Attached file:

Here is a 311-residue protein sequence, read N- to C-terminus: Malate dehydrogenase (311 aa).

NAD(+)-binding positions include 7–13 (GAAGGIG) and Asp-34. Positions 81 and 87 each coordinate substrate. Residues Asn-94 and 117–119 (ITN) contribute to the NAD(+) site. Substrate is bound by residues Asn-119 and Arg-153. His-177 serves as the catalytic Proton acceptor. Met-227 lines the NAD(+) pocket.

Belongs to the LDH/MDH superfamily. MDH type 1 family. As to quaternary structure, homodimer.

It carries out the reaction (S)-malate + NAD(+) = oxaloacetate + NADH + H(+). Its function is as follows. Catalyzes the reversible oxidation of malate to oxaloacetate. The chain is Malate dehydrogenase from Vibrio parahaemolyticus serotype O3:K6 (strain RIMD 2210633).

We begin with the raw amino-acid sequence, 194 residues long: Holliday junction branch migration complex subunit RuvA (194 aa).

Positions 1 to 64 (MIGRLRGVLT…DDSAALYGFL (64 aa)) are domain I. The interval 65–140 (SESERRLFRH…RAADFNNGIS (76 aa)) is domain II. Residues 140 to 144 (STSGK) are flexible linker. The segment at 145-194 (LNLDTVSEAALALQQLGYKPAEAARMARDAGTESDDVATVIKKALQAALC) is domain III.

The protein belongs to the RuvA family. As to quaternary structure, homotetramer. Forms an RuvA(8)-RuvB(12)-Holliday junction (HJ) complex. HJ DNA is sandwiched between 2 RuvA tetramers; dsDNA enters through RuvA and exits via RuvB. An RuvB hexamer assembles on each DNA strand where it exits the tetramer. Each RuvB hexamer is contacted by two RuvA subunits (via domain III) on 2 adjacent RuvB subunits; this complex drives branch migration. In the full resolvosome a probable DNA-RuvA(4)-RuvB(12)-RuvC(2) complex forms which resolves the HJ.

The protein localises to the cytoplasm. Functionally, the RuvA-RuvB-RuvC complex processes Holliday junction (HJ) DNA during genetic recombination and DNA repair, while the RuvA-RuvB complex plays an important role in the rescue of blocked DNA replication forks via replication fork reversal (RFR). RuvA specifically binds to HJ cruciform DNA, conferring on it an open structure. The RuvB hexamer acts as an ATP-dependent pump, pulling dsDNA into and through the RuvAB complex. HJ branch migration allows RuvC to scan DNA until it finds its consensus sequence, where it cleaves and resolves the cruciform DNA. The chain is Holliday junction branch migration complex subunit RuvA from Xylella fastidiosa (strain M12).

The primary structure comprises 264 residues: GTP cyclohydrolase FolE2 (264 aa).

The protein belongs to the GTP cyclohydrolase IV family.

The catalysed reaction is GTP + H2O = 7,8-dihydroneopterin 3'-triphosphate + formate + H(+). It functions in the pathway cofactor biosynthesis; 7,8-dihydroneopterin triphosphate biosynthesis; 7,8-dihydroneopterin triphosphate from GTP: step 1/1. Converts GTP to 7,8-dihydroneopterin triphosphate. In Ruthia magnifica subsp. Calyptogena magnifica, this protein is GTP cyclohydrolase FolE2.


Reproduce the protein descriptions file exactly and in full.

Here is a 311-residue protein sequence, read N- to C-terminus: Malate dehydrogenase (311 aa).

NAD(+)-binding positions include 7–13 (GAAGGIG) and Asp-34. Positions 81 and 87 each coordinate substrate. Residues Asn-94 and 117–119 (ITN) contribute to the NAD(+) site. Substrate is bound by residues Asn-119 and Arg-153. His-177 serves as the catalytic Proton acceptor. Met-227 lines the NAD(+) pocket.

Belongs to the LDH/MDH superfamily. MDH type 1 family. As to quaternary structure, homodimer.

It carries out the reaction (S)-malate + NAD(+) = oxaloacetate + NADH + H(+). Its function is as follows. Catalyzes the reversible oxidation of malate to oxaloacetate. The chain is Malate dehydrogenase from Vibrio parahaemolyticus serotype O3:K6 (strain RIMD 2210633).

We begin with the raw amino-acid sequence, 194 residues long: Holliday junction branch migration complex subunit RuvA (194 aa).

Positions 1 to 64 (MIGRLRGVLT…DDSAALYGFL (64 aa)) are domain I. The interval 65–140 (SESERRLFRH…RAADFNNGIS (76 aa)) is domain II. Residues 140 to 144 (STSGK) are flexible linker. The segment at 145-194 (LNLDTVSEAALALQQLGYKPAEAARMARDAGTESDDVATVIKKALQAALC) is domain III.

The protein belongs to the RuvA family. As to quaternary structure, homotetramer. Forms an RuvA(8)-RuvB(12)-Holliday junction (HJ) complex. HJ DNA is sandwiched between 2 RuvA tetramers; dsDNA enters through RuvA and exits via RuvB. An RuvB hexamer assembles on each DNA strand where it exits the tetramer. Each RuvB hexamer is contacted by two RuvA subunits (via domain III) on 2 adjacent RuvB subunits; this complex drives branch migration. In the full resolvosome a probable DNA-RuvA(4)-RuvB(12)-RuvC(2) complex forms which resolves the HJ.

The protein localises to the cytoplasm. Functionally, the RuvA-RuvB-RuvC complex processes Holliday junction (HJ) DNA during genetic recombination and DNA repair, while the RuvA-RuvB complex plays an important role in the rescue of blocked DNA replication forks via replication fork reversal (RFR). RuvA specifically binds to HJ cruciform DNA, conferring on it an open structure. The RuvB hexamer acts as an ATP-dependent pump, pulling dsDNA into and through the RuvAB complex. HJ branch migration allows RuvC to scan DNA until it finds its consensus sequence, where it cleaves and resolves the cruciform DNA. The chain is Holliday junction branch migration complex subunit RuvA from Xylella fastidiosa (strain M12).

The primary structure comprises 264 residues: GTP cyclohydrolase FolE2 (264 aa).

The protein belongs to the GTP cyclohydrolase IV family.

The catalysed reaction is GTP + H2O = 7,8-dihydroneopterin 3'-triphosphate + formate + H(+). It functions in the pathway cofactor biosynthesis; 7,8-dihydroneopterin triphosphate biosynthesis; 7,8-dihydroneopterin triphosphate from GTP: step 1/1. Converts GTP to 7,8-dihydroneopterin triphosphate. In Ruthia magnifica subsp. Calyptogena magnifica, this protein is GTP cyclohydrolase FolE2.